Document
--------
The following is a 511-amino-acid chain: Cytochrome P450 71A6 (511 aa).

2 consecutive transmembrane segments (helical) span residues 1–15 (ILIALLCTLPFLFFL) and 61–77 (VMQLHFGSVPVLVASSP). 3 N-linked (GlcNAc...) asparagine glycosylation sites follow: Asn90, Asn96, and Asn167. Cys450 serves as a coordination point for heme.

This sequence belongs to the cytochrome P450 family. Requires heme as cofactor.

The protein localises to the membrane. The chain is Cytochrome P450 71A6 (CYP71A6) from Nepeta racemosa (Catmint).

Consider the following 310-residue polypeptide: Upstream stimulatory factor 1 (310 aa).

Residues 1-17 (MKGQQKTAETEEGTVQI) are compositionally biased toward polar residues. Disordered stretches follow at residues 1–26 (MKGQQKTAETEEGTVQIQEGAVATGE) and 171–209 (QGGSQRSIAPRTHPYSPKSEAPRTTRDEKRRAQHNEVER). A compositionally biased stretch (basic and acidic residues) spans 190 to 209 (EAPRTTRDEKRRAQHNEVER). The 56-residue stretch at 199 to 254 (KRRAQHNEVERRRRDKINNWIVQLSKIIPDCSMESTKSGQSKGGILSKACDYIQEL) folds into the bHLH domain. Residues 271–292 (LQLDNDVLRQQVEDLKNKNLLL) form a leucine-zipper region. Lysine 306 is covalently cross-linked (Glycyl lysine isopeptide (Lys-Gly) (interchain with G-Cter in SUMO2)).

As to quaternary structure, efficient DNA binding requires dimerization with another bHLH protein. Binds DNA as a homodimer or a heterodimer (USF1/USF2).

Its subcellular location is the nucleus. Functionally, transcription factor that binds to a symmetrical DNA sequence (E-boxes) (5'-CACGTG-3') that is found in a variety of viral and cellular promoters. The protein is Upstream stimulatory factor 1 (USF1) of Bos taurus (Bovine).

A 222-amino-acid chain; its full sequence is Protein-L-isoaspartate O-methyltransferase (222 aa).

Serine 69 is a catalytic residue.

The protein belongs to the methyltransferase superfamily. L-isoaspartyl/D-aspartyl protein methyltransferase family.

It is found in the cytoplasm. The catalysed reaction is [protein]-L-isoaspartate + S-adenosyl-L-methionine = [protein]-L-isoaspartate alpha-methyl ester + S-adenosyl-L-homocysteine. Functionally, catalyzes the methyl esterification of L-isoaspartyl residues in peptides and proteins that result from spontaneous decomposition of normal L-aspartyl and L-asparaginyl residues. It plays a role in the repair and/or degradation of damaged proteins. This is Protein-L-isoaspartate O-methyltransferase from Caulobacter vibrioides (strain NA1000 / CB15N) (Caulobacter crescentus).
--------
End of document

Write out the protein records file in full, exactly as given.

The following is a 511-amino-acid chain: Cytochrome P450 71A6 (511 aa).

2 consecutive transmembrane segments (helical) span residues 1–15 (ILIALLCTLPFLFFL) and 61–77 (VMQLHFGSVPVLVASSP). 3 N-linked (GlcNAc...) asparagine glycosylation sites follow: Asn90, Asn96, and Asn167. Cys450 serves as a coordination point for heme.

This sequence belongs to the cytochrome P450 family. Requires heme as cofactor.

The protein localises to the membrane. The chain is Cytochrome P450 71A6 (CYP71A6) from Nepeta racemosa (Catmint).

Consider the following 310-residue polypeptide: Upstream stimulatory factor 1 (310 aa).

Residues 1-17 (MKGQQKTAETEEGTVQI) are compositionally biased toward polar residues. Disordered stretches follow at residues 1–26 (MKGQQKTAETEEGTVQIQEGAVATGE) and 171–209 (QGGSQRSIAPRTHPYSPKSEAPRTTRDEKRRAQHNEVER). A compositionally biased stretch (basic and acidic residues) spans 190 to 209 (EAPRTTRDEKRRAQHNEVER). The 56-residue stretch at 199 to 254 (KRRAQHNEVERRRRDKINNWIVQLSKIIPDCSMESTKSGQSKGGILSKACDYIQEL) folds into the bHLH domain. Residues 271–292 (LQLDNDVLRQQVEDLKNKNLLL) form a leucine-zipper region. Lysine 306 is covalently cross-linked (Glycyl lysine isopeptide (Lys-Gly) (interchain with G-Cter in SUMO2)).

As to quaternary structure, efficient DNA binding requires dimerization with another bHLH protein. Binds DNA as a homodimer or a heterodimer (USF1/USF2).

Its subcellular location is the nucleus. Functionally, transcription factor that binds to a symmetrical DNA sequence (E-boxes) (5'-CACGTG-3') that is found in a variety of viral and cellular promoters. The protein is Upstream stimulatory factor 1 (USF1) of Bos taurus (Bovine).

A 222-amino-acid chain; its full sequence is Protein-L-isoaspartate O-methyltransferase (222 aa).

Serine 69 is a catalytic residue.

The protein belongs to the methyltransferase superfamily. L-isoaspartyl/D-aspartyl protein methyltransferase family.

It is found in the cytoplasm. The catalysed reaction is [protein]-L-isoaspartate + S-adenosyl-L-methionine = [protein]-L-isoaspartate alpha-methyl ester + S-adenosyl-L-homocysteine. Functionally, catalyzes the methyl esterification of L-isoaspartyl residues in peptides and proteins that result from spontaneous decomposition of normal L-aspartyl and L-asparaginyl residues. It plays a role in the repair and/or degradation of damaged proteins. This is Protein-L-isoaspartate O-methyltransferase from Caulobacter vibrioides (strain NA1000 / CB15N) (Caulobacter crescentus).